Or before submitting to iTunes.
They'd want to create unique posts for all their social media accounts
They want a SUPER OFFICIAL podcast debut.
Me: I just turned on the mic and recorded the episode.
Mastered the track.
Posted to my Soundcloud only.
No cover art for the first 15 episodes.
Only shared it on Twitter.
Got a lot of great responses.
I'm able to re-create this method almost every day.
I DID add music and a pre-recorded intro/outro between Episodes 15-20, and my makeshift cover art came along around then too.
I'll change both of those in the future.
For now, they're good enough.
As long as the core content, which is the material presented in the shows, is good enough to go...that's all that matters.
Now, a lot of people will say that's wrong...
The cover art needs to be amazing!
I should've used a better mic!
I should've re-recorded the audio that has flaws in it!
But here's the thing...
If you postpone getting good content out there because of these other aesthetic issues (that most people will ignore anyway), you're just hurting yourself and your brand.
They're all excuses...all of them.
It's way more impressive to the people who are worth impressing that you took action every single day.
Unless your quality is truly awful and distracts from the content, nobody who matters is going to care about it.
They want a proactive, action-taking person who can produce ideas and execute.
If you get interest from someone who has a decent budget, they're going to pay for the elements of quality you're lacking!
The tools are easy to pay for if you have the money...the brains, ideas, and talent behind the material...not as easy.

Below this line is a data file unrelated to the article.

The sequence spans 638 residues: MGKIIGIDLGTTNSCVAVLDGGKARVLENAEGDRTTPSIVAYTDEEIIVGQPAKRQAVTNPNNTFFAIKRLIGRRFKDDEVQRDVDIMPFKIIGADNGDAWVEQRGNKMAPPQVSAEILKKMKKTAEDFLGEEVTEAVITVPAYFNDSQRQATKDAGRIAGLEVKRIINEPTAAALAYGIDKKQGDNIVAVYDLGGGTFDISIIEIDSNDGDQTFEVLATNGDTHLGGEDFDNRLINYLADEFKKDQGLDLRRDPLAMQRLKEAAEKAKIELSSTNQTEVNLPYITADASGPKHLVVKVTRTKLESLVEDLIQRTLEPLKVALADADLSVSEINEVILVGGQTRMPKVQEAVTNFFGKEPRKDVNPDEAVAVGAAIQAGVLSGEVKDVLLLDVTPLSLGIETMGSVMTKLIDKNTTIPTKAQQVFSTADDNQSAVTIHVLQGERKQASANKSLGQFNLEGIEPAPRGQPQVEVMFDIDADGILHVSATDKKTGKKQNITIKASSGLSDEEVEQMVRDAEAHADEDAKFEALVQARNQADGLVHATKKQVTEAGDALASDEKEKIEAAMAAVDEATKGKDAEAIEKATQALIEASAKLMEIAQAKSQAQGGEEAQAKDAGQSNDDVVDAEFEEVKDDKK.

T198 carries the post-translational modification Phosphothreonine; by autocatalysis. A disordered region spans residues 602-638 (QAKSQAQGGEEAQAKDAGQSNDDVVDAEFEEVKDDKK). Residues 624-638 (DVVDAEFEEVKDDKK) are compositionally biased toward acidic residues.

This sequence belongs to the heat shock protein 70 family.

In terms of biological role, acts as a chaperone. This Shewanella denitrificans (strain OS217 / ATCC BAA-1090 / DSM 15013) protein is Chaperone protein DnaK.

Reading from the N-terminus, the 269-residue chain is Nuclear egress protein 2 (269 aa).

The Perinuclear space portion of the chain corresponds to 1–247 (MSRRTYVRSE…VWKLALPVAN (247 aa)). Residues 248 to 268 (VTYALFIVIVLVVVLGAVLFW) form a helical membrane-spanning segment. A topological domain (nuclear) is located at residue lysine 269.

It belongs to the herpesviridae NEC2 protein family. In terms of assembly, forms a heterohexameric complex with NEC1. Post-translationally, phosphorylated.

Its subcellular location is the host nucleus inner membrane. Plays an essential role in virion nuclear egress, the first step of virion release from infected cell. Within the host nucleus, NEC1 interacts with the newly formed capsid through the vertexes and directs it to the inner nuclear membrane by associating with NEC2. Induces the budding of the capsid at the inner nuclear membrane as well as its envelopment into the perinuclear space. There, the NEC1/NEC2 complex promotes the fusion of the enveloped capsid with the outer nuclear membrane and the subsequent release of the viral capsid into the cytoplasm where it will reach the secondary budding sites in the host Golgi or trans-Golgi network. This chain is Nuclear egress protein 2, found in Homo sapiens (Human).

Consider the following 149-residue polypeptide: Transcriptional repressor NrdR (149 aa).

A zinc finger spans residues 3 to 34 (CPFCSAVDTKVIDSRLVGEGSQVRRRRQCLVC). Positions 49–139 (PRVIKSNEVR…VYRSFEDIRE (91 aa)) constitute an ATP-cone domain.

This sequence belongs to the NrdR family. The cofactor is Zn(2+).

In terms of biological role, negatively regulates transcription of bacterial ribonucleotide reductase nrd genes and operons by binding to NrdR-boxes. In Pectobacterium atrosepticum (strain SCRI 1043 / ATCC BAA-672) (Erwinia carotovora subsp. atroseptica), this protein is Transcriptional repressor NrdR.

They'll pay for the tools, or just let you continue to produce with your current resources...
And they'll pay you to do that for them.
A lot of people with money can't even tell or don't care.
They'd rather pay you less money to produce a decent podcast than pay big bucks for a super high quality one...which, by the way, would have the exact same content.
Same content, different tools used.
If the mic is good enough and the audio flaws are minor, most people won't notice them.
If your content is compelling and valuable, why would your audience notice minor aesthetic issues anyway?
They should be focusing on the content.
If the content really sucks, that's another story.
Even then...post it.
You'll get better...if you keep doing it.
People care less about superficial quality than we think.
Just check out how many people are lined up at Walmart to buy generic cheap crap that's clearly inferior to the superior brands.
Focus on making the content and product as good as possible.
It's the most important!
I can't tell you how many songs and videos have impacted my life that would be criticized as poor quality.
I love that stuff.
I never cared.
Sometimes the lack of production quality is endearing.
It has its own unique character it wouldn't have if it were more professionally produced.
Quality is important, but you can figure it out later if you don't have all the resources right now.